Worst fast food meals pack a wallop of fat, sugar and salt
What's the fattiest, most unhealthy restaurant meal in America? Are Lunchables a good choice for school lunches? When I crave a cool treat is there a healthful choice?
I poked around the Eat This, Not That website, a Men'sHealth affiliate, and found the answers to those questions and then some. Let's take a look.
Carl's Jr. Guacamole Bacon Six Dollar Burger partnered with medium Natural Cut Fries and a 32-ounce cola holds the dubious honor as the worst fast-food meal, accord to the Eat This, Not That. That fast-food combo delivers — loosen your belts — an astounding 1,810 calories, a whopping 92 fat grams (29.5 saturated, 2 trans) and almost 1½ teaspoons salt.
You'd have to consume more than two Classic Cinnabon cinnamon rolls to get a calorie count that high, or gobble up 29 bacon slices to equal the fat.
If you're out and about and find yourself at Carl's Jr. (they're mostly in the West and Southwest) don't give up hope for a somewhat healthy meal. The editors at Eat This, Not That suggest opting for the Famous Star burger (680 calories with cheese, 611 without) with a garden side salad (135 calories) and low-fat balsamic dressing (35 calories). Total calories without the cheese: 781. Total fat: 40 grams. What a difference.
When you're driving around and get the urge for a milkshake on a sizzling summer day, think twice before rolling into a Baskin Robbins for a large chocolate Oreo shake. According to Eat This, Not That, that single shake scoops up a belt-busting 2,600 calories and 135 fat grams (10 tablespoons) and the equivalent of 1⅓ cups sugar. It almost makes McDonald's large triple-thick chocolate shake (1,160 calories, 27 g fat and 13 tablespoons of sugar) seem sinless.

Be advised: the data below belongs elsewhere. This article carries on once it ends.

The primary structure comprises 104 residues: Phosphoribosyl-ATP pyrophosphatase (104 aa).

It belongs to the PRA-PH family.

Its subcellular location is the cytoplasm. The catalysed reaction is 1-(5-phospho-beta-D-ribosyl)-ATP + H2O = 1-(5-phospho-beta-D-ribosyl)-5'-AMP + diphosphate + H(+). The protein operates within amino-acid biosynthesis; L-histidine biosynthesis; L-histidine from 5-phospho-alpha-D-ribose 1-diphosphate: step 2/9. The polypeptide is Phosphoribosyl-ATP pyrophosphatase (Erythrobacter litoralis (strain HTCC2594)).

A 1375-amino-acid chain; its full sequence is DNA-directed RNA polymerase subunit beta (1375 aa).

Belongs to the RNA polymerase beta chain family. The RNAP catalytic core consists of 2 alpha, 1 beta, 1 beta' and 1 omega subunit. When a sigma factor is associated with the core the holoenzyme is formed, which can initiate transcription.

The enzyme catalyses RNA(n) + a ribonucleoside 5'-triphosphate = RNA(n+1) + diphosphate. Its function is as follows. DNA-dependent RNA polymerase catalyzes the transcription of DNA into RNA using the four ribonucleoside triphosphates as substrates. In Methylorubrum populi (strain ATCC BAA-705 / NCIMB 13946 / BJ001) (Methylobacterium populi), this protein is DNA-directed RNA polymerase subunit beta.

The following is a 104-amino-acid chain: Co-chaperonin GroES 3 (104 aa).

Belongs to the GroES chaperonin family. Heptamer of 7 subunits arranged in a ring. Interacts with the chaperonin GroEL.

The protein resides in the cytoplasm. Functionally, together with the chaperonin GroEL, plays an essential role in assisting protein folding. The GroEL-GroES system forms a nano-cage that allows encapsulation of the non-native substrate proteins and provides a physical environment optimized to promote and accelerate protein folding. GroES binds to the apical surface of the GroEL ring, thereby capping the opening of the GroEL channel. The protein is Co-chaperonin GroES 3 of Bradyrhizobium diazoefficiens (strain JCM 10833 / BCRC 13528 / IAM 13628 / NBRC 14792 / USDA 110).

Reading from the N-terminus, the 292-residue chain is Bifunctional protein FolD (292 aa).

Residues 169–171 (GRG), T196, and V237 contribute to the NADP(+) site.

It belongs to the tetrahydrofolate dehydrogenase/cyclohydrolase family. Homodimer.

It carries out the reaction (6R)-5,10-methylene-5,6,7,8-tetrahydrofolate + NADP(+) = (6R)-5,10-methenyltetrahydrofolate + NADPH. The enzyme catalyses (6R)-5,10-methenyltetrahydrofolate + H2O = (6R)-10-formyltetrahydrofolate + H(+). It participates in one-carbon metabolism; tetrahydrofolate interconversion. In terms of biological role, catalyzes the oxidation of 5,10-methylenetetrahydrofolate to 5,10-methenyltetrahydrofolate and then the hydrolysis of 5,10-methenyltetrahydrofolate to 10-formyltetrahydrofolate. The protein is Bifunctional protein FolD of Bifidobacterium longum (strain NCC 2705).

For something cold, sweet and virtuous, your best bet is to head to Cold Stone Creamery for a 20-ounce Sinless Strawberry Bananza Smoothie (220 calories, 1.5 g fat, and less than 3 tablespoons sugar). Keep in mind Cold Stone uses artificial sweetener to keep calorie and sugar counts low.
To quench your thirst flavored water might not be the most healthful option. Sure bottles with sleek labels promoting all-natural ingredients crowd the shelves at supermarkets and convenience stores and they seem like a healthier alternative to traditional soft drinks, but most are nothing of the sort. The worst offender, according to Eat This, Not That, is Sobe Pina Colada Liz Blizz with more than ⅓ cup of sugar in a 20-ounce bottle.
Snapple's Lemon Ice Tea may seems like a smarter choice (how bad can iced tea be?), and yes, it's better than Sobe, but it still contains more than 4½ tablespoons of sugar. Minute Maid's Lemonade packs-in more than 5 tablespoons sugar.
Sobe does have a very low 15-calories (just 15) Lean Blackberry Currant drink (with a mere ½ teaspoon sugar) that can satisfy your thirst without fear of your swimsuit not fitting in a week.
If you see Oscar Mayer's Maxed-Out Turkey & Cheddar Cracker Combo Lunchables as an alternative to packing a school lunch, look the other way. That kid-friendly meal packs an unfriendly 700 calories (give or take), 22 g fat (9 of them saturated), almost 5 tablespoons of sugar and ⅔-teaspoon salt.
Solution: take the time to put together a healthy leftover sliced chicken sandwich with fresh lettuce or tomato slices on whole grain bread. Add a small bag of low-fat, whole wheat pretzels and toss in an apple or orange for dessert. Now that's a healthy lunchable.
Even though it's been found that fewer and fewer folks read Food Fact labels or go to the trouble to head to a restaurant's website for nutritional information; be one of the smart one's who do. That's a small price for knowledge for a big, daily payoff.
Try this recipe: Over the years, my fresh, homemade salsa's always a guest favorite during the summer when I can get truly fresh and flavorful tomatoes. If you've never made salsa, give this a try, you may never buy salsa again. Breakout the baked tortilla chips!
• Don Mauer welcomes questions, comments and recipe makeover requests. Write him at firstname.lastname@example.org.
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